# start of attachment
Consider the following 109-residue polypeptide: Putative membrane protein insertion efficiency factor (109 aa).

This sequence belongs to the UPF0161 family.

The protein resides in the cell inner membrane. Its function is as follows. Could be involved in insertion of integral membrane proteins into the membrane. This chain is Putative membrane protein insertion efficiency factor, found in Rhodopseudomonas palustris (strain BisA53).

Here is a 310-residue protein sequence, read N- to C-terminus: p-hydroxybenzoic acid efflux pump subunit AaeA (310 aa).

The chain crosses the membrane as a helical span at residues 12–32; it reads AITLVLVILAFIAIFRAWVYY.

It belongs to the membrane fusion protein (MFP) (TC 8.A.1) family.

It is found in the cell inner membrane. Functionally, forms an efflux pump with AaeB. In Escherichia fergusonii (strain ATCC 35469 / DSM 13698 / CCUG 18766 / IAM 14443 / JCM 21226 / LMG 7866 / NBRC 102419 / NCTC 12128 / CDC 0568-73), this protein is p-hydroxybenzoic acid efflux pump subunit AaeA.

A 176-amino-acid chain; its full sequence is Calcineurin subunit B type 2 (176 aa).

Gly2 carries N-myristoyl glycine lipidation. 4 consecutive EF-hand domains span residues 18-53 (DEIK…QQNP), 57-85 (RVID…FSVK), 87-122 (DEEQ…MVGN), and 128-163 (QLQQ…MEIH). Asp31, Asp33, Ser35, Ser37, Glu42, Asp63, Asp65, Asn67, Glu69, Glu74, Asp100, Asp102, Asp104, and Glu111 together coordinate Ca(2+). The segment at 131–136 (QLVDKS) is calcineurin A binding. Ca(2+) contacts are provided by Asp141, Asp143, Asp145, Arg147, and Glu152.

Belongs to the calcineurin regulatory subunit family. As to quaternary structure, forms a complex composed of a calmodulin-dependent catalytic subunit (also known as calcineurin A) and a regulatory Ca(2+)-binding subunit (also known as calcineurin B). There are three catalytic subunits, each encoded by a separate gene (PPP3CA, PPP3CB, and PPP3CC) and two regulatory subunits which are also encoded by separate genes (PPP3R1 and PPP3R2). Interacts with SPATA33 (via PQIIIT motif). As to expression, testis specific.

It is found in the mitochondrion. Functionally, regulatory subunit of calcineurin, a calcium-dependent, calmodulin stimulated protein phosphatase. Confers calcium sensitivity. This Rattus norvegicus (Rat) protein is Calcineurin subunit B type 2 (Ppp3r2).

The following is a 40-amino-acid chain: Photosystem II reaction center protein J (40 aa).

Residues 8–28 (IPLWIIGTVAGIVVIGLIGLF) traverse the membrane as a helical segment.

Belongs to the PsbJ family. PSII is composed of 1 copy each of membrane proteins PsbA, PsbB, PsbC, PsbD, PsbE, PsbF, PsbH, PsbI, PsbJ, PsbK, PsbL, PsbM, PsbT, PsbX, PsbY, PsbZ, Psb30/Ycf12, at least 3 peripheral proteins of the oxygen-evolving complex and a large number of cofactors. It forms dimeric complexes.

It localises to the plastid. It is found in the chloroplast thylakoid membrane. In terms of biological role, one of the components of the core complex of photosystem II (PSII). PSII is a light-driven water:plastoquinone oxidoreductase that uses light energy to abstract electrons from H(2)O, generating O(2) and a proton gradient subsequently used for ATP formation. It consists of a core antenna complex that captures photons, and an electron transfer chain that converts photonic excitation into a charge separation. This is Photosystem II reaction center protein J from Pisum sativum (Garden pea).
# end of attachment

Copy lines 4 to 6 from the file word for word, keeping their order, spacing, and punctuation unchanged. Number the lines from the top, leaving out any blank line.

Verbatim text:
Here is a 310-residue protein sequence, read N- to C-terminus: p-hydroxybenzoic acid efflux pump subunit AaeA (310 aa).

The chain crosses the membrane as a helical span at residues 12–32; it reads AITLVLVILAFIAIFRAWVYY.

It belongs to the membrane fusion protein (MFP) (TC 8.A.1) family.